Phase One Network, the asset management company overseeing the catalog of Boogie Down Productions, has filed a copyright infringement lawsuit against Kanye West.
The lawsuit, obtained by Rolling Stone, alleges that West sought licensing permissions for the “South Bronx”-sampling Donda track “Life of the Party,” but later retracted his request only to utilize the recording anyway on the anti-streaming playback device, the Stemplayer.
In the complaint filed in the Southern District of New York on Nov. 7, Phase One Network cites the replication of particular horn hits, melodic figures, and drum fills from the 1986 single created by KRS-One and DJ Scott La Rock as evidence of infringement.
According to the complaint, West’s initial licensing request was filed on July 15, 2021, and retracted just months later on Nov. 16, 2021, with both parties having failed to come to an agreement to authorize the use of the sample. By that point, the track had already been released alongside the arrival of Donda on Aug. 29, 2021.
“By illegally incorporating South Bronx into the Infringing Track and authorizing the distribution of the Infringing Track through the Stemplayer and its associated website, all Defendants have allowed for the widespread distribution of the Infringing Track and have direct financial interest in the same,” the court documents read.
West is named as a defendant alongside Stemplayer CEO and co-founder Alex Klein and product developers Kano Computing Limited. Also named are the music labels G.O.O.D. Music, Def Jam Recordings, and Universal Music Group Recordings. (While West is no longer signed to Def Jam, he was at the time of the Donda release.) The suit requests a trial by jury.
“The KANO and STEM team were assured by Kanye and Yeezy that they would provide music with ‘all intellectual property rights, licenses and consents,'” a STEM company spokesman told Rolling Stone. “This was important to us, because STEM is built from the ground up to be a more fair and immersive medium than the current music business. On STEM, creators own and control their own work, pricing, rights, and distribution in full. We just heard about this claim, and we are investigating it now.”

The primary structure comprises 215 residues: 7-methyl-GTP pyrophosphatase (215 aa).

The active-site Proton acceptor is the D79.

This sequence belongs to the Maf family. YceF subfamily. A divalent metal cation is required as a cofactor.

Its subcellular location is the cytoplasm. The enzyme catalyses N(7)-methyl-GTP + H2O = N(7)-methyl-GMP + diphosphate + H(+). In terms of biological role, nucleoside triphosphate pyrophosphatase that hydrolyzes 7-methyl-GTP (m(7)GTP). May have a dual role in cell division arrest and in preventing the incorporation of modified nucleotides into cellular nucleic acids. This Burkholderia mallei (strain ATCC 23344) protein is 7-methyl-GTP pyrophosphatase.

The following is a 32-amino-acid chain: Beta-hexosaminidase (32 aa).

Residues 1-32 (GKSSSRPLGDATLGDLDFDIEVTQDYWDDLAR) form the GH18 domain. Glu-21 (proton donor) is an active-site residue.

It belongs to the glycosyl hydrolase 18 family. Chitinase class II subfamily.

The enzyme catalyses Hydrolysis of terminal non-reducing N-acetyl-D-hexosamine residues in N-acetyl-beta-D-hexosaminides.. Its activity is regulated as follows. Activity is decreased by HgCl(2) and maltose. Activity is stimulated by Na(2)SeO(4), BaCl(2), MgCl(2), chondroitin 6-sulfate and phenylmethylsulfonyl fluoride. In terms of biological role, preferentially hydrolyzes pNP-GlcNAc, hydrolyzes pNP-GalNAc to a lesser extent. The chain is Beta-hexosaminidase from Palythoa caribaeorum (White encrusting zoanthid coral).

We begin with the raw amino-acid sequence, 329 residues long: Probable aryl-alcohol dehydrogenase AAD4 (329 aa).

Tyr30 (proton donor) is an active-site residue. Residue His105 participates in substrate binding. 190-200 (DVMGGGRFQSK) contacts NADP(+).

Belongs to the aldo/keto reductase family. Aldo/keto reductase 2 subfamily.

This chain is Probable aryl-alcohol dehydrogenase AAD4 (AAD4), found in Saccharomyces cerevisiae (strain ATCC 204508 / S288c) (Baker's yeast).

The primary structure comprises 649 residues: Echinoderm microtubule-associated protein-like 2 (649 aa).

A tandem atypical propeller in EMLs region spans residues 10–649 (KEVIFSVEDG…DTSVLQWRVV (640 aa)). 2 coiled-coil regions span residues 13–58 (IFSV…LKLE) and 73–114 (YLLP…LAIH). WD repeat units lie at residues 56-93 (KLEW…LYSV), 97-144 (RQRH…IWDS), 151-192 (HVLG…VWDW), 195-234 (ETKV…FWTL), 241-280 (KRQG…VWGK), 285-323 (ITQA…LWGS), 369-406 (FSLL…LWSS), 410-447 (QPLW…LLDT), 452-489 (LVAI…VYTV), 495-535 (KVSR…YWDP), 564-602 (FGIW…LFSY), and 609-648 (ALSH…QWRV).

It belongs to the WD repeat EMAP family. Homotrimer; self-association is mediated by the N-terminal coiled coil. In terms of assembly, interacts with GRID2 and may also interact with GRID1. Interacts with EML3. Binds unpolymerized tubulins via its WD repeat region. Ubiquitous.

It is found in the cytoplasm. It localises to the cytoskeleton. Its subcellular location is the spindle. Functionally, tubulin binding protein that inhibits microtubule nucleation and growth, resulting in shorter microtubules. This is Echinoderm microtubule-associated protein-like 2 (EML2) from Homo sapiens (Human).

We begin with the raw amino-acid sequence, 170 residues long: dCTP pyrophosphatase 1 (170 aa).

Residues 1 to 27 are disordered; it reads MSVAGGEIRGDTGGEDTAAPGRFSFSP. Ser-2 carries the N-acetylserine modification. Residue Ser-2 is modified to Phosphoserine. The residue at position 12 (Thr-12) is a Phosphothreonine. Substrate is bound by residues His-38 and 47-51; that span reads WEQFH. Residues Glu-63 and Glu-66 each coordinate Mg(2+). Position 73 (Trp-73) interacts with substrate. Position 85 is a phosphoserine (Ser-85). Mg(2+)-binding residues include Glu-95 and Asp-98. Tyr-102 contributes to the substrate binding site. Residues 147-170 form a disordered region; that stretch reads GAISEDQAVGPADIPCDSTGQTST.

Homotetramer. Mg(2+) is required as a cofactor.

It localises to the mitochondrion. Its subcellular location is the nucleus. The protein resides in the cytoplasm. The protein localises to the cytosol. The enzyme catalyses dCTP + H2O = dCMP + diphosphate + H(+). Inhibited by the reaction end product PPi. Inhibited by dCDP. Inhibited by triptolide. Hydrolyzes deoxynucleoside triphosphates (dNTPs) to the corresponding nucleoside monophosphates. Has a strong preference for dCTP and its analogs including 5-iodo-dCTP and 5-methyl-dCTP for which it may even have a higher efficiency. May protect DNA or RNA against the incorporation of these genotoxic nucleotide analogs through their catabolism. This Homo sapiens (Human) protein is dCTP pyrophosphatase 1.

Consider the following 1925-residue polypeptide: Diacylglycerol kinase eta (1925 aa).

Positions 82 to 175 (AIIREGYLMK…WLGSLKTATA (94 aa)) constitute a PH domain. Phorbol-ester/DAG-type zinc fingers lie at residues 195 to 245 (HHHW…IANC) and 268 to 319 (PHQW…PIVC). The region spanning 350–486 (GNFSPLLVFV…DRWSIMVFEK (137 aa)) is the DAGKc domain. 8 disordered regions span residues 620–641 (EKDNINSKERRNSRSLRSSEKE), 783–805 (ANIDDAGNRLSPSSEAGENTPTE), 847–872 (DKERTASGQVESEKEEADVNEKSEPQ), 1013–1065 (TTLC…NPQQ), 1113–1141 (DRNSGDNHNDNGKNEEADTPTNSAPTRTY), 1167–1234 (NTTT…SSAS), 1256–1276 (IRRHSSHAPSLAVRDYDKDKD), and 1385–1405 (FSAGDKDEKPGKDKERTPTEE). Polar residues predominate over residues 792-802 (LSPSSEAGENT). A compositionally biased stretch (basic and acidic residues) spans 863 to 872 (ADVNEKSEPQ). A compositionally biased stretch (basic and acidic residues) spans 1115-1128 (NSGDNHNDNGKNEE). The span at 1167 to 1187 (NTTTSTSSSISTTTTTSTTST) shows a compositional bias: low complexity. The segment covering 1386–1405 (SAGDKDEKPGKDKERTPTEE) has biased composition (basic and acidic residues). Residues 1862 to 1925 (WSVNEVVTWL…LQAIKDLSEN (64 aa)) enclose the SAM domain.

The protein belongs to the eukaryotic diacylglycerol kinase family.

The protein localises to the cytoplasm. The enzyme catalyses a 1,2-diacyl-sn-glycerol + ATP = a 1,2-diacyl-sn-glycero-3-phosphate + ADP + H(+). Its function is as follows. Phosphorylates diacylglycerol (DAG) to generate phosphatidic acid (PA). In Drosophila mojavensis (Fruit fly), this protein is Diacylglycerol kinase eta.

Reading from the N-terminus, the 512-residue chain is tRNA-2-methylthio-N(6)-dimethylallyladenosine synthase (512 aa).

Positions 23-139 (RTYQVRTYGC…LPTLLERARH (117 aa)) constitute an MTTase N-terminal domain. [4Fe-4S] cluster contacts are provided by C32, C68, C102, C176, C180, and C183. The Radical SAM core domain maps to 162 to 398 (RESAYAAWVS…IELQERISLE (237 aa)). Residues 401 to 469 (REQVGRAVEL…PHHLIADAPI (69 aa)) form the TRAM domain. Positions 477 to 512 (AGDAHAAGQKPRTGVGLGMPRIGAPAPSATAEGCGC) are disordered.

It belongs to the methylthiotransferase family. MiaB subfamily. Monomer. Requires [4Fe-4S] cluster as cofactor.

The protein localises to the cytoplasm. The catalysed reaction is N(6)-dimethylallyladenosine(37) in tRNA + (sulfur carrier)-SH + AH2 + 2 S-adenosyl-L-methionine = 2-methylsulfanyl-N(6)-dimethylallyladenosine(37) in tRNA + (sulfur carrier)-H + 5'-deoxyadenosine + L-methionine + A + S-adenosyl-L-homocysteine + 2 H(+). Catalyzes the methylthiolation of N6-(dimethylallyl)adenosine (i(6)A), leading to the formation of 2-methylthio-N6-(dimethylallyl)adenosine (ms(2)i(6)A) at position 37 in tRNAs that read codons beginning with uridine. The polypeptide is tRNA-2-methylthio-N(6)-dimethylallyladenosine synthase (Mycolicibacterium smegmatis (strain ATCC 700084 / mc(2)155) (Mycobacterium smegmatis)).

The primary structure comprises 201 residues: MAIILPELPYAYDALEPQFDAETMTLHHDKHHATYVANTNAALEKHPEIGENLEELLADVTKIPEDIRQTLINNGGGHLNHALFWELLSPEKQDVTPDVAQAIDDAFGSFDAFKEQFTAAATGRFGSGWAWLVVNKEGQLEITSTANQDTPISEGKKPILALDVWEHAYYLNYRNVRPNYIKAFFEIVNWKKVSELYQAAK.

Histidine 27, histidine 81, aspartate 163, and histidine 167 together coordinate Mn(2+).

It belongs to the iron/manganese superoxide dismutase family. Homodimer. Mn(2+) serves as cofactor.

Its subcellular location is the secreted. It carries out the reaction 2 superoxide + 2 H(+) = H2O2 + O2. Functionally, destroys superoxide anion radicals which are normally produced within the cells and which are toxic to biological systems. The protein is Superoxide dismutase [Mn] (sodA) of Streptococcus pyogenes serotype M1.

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Representatives for KRS-One did not immediately respond to Rolling Stone’s request for comment.
The lawsuit comes as West has been embroiled in controversy surrounding his headline-making hate speech as of late. The rapper has repeatedly made antisemitic comments within the past months, including on social media and in interviews with the Drink Champs podcast, Fox News, and Chris Cuomo. He attempted an apology during an interview with Piers Morgan — to the “families that I hurt, you know, I really want to give you guys a big hug. And I want to say I’m sorry for hurting you with my comments,” he said — only to later double and triple down on his offensive words. And when he was kicked off Instagram and Twitter for making antisemitic statements, West went on a posting spree on Parler, the right-wing social platform he plans to purchase, to continue spewing hate speech. West has since been dropped by his publicists and agents, and both Adidas and Balenciaga severed ties with the rapper, costing West his billionaire status.